The Urban Institute is out with an excellent county-by-county map of auto loan debt and delinquency rates over the entire United States, broken down by both ethnicity (white vs. non-white) and loan type (subprime, near prime, and prime). Nevada closely matches the national averages: 31% of Nevadans have an auto loan, including 33% of white Nevadans and 26% of non-white Nevadans (those numbers at the national level are 30%, 32%, and 25% respectively).
When it comes to who has delinquent loans, however, the trend reverses: 7% of non-whites are behind, versus only 3% of whites. Those numbers are the same in Clark County, the state’s largest population center, though due to the ethnic makeup of the rest of the state the total and white numbers are far more closely in line: Washoe County has a 3% delinquency rate, with 2% being white and the non-white sample size being too small to model. Interestingly Elko County has a similar ethnic makeup to Washoe according to Census.gov but has a much different loan outcome: 2% of loans are delinquent and 1% of whites have delinquent loans, but 5% of the non-white population is behind. Though Elko has a much smaller population it has a higher median income for whites and non-whites alike, and slightly lower poverty rate. As Elko is a large county geographically (4th largest by area in the contiguous US) and has limited public transportation options, purchasing a car may be more of a necessity: 42% of Elko residents have an auto loan, versus a state average of 31%.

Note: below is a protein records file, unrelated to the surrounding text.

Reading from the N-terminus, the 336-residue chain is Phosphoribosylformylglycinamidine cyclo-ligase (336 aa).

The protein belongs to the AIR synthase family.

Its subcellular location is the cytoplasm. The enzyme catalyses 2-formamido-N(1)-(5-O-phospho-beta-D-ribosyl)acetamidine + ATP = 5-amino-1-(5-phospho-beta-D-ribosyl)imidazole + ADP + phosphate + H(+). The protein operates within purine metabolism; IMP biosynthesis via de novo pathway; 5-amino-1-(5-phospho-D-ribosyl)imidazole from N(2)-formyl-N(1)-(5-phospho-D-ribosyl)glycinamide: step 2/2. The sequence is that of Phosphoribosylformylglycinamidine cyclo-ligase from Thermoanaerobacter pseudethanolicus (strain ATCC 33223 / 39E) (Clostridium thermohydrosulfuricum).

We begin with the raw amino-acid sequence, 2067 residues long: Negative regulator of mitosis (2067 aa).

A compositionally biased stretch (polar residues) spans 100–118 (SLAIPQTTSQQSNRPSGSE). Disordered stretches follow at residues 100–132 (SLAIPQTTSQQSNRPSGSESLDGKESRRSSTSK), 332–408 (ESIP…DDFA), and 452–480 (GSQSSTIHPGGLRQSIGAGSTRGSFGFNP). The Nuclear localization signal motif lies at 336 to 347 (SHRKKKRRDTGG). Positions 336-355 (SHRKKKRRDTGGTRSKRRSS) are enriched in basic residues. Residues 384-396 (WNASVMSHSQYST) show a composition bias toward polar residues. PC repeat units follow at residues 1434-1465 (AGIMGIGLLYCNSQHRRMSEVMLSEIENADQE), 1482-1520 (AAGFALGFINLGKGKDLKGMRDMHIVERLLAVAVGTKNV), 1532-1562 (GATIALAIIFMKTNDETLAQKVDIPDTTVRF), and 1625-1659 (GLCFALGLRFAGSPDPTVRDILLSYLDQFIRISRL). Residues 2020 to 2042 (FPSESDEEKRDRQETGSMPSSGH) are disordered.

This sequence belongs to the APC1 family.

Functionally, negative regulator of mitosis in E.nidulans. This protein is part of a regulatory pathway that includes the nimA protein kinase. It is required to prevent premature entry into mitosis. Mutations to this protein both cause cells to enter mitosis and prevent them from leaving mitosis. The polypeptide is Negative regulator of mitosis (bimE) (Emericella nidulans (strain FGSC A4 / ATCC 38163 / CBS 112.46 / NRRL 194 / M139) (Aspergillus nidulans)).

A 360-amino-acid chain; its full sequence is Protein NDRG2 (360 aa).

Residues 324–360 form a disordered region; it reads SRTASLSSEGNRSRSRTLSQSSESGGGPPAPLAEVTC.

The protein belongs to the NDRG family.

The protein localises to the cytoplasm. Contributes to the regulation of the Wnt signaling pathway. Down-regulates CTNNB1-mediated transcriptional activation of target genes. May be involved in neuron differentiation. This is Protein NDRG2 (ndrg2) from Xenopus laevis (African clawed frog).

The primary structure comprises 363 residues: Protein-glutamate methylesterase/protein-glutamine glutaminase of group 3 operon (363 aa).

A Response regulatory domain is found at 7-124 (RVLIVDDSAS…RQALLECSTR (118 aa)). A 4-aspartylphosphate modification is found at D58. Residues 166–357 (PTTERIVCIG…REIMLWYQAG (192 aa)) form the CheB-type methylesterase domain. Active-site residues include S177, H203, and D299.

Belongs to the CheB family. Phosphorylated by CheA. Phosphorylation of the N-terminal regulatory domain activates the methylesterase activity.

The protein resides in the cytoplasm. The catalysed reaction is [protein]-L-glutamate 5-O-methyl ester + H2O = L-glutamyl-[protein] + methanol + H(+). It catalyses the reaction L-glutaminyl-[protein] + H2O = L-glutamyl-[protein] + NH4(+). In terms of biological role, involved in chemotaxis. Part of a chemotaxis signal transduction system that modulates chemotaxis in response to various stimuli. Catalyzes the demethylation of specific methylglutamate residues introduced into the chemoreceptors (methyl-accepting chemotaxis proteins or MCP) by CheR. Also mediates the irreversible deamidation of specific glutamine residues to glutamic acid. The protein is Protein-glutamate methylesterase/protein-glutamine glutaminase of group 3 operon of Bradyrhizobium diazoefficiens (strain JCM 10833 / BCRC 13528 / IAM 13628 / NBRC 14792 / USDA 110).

Looking at the data by type of loan is also interesting: while Clark County again hews very closely to national averages there are some outliers elsewhere in the state. In Nye County (largest population center: Pahrump), 18% of subprime auto loans are delinquent, as are 17% in Churchill County. Washoe has a subprime rate well below the national average, at 9%, and Elko County comes in even further down, with only a 4%subprime delinquency.
Nevada is a large state with several seemingly disparate economies, and the day-to-day realities of those economies can be examined through numbers like these. In which communities are cars a necessity? Who needs to take out auto loans, and what kind of loan can they get? Check out these numbers for yourself, along with data for the rest of the nation, at Urban Institute.